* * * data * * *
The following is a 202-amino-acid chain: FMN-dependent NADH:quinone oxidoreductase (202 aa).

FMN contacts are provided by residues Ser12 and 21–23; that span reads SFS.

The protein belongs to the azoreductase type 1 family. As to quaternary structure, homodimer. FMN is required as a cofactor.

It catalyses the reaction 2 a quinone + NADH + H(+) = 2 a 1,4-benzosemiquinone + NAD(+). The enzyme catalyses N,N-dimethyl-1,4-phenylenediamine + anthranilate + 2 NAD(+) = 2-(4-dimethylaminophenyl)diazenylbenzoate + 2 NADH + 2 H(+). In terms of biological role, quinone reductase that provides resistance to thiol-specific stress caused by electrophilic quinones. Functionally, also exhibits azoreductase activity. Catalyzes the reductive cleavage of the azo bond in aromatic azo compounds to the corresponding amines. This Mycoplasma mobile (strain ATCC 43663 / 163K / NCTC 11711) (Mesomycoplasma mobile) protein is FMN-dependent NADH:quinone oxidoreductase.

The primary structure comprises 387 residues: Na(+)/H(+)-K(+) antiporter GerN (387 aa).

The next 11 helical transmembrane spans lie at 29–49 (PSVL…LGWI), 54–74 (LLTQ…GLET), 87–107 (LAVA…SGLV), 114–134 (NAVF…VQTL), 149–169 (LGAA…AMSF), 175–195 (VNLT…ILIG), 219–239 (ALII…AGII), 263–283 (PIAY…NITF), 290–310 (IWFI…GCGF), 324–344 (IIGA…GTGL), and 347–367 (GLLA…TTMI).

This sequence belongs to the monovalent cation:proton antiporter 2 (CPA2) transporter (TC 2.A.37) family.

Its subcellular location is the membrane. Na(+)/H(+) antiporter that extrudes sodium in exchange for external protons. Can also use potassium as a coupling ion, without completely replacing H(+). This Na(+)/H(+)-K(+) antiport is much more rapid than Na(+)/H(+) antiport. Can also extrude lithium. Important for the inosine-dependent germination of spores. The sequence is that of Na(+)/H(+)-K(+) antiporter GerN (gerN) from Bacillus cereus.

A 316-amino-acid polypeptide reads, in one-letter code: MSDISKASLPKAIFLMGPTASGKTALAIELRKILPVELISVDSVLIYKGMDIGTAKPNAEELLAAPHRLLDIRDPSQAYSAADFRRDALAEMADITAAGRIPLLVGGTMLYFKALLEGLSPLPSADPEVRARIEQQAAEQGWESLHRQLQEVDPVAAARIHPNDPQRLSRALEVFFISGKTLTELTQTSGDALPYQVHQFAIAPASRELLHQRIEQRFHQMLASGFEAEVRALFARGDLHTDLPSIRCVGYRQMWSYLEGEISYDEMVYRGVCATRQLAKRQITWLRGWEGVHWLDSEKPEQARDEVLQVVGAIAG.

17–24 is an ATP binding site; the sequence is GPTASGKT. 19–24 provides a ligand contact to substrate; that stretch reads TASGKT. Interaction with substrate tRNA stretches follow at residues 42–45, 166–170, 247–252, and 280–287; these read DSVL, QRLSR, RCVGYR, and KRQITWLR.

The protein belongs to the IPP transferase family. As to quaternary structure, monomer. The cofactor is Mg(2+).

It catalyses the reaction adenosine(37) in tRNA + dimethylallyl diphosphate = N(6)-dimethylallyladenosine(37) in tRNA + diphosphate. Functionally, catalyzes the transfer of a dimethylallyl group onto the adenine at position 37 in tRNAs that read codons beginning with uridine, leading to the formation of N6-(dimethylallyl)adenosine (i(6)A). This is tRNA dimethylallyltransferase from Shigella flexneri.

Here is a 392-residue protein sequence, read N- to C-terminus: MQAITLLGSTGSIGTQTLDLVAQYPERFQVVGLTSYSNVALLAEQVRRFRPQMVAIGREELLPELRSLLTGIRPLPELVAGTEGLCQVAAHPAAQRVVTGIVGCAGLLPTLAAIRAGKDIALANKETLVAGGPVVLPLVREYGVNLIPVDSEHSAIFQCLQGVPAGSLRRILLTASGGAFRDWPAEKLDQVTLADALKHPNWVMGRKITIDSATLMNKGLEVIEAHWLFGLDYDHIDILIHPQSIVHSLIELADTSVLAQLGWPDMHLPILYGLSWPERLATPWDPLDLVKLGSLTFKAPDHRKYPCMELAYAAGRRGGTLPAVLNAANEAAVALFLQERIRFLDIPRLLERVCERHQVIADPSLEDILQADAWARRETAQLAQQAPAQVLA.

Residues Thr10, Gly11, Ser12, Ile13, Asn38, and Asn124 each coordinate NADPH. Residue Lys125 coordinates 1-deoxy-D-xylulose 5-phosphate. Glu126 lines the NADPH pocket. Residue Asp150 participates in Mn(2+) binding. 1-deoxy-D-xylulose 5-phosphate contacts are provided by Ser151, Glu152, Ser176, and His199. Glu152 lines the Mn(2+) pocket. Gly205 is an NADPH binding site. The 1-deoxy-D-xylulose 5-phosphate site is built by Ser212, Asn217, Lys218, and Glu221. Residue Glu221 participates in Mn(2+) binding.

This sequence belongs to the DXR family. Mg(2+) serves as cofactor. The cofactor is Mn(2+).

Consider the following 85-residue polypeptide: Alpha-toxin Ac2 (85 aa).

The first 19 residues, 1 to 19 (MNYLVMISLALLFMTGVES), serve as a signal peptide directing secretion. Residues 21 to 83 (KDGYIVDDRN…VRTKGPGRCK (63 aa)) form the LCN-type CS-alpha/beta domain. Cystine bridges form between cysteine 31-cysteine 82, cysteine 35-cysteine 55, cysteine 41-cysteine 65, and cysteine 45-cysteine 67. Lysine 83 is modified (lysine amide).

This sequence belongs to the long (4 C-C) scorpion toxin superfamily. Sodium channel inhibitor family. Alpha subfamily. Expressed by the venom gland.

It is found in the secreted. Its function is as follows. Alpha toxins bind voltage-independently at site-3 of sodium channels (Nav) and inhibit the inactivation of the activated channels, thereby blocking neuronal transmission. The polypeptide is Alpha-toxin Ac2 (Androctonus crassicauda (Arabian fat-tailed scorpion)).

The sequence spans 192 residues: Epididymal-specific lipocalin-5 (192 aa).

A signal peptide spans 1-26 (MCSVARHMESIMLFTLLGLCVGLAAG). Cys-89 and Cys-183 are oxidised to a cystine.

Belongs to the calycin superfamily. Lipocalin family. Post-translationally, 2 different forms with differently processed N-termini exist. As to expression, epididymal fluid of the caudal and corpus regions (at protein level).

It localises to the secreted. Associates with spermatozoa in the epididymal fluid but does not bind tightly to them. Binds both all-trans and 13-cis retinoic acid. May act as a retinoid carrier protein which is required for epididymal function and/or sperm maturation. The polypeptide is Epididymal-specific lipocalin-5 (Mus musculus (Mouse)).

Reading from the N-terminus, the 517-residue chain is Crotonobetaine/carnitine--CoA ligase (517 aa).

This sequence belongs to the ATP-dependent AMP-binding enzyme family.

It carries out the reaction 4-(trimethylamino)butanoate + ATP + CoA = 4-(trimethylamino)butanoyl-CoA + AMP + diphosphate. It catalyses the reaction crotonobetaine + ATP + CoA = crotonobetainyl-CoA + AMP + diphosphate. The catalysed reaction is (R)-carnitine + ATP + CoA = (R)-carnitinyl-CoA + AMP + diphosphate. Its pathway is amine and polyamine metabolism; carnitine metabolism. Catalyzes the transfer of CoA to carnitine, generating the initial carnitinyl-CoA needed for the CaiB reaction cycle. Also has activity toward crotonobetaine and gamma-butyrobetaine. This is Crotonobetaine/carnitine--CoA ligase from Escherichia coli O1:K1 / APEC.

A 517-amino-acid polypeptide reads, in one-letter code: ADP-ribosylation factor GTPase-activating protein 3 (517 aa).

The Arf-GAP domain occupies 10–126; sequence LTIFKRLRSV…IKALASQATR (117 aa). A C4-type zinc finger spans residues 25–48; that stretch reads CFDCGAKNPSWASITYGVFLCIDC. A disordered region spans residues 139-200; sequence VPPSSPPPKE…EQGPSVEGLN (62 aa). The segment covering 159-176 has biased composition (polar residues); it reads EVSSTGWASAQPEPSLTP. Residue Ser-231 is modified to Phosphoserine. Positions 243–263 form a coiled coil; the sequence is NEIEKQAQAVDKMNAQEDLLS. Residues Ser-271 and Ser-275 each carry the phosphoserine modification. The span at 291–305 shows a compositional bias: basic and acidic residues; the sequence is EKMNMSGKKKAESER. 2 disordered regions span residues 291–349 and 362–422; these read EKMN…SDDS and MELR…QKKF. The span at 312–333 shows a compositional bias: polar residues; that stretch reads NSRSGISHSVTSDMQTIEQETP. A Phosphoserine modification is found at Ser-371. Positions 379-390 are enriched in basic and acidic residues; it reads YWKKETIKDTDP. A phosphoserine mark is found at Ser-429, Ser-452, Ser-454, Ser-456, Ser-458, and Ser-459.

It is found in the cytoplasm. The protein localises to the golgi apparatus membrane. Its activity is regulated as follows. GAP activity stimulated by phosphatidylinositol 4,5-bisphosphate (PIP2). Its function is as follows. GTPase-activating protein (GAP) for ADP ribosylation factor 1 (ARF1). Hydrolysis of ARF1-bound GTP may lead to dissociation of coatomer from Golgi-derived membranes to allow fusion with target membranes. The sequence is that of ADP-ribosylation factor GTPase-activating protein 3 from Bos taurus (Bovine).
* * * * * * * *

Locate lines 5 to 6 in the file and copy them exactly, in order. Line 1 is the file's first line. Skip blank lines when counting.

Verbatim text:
The primary structure comprises 387 residues: Na(+)/H(+)-K(+) antiporter GerN (387 aa).

The next 11 helical transmembrane spans lie at 29–49 (PSVL…LGWI), 54–74 (LLTQ…GLET), 87–107 (LAVA…SGLV), 114–134 (NAVF…VQTL), 149–169 (LGAA…AMSF), 175–195 (VNLT…ILIG), 219–239 (ALII…AGII), 263–283 (PIAY…NITF), 290–310 (IWFI…GCGF), 324–344 (IIGA…GTGL), and 347–367 (GLLA…TTMI).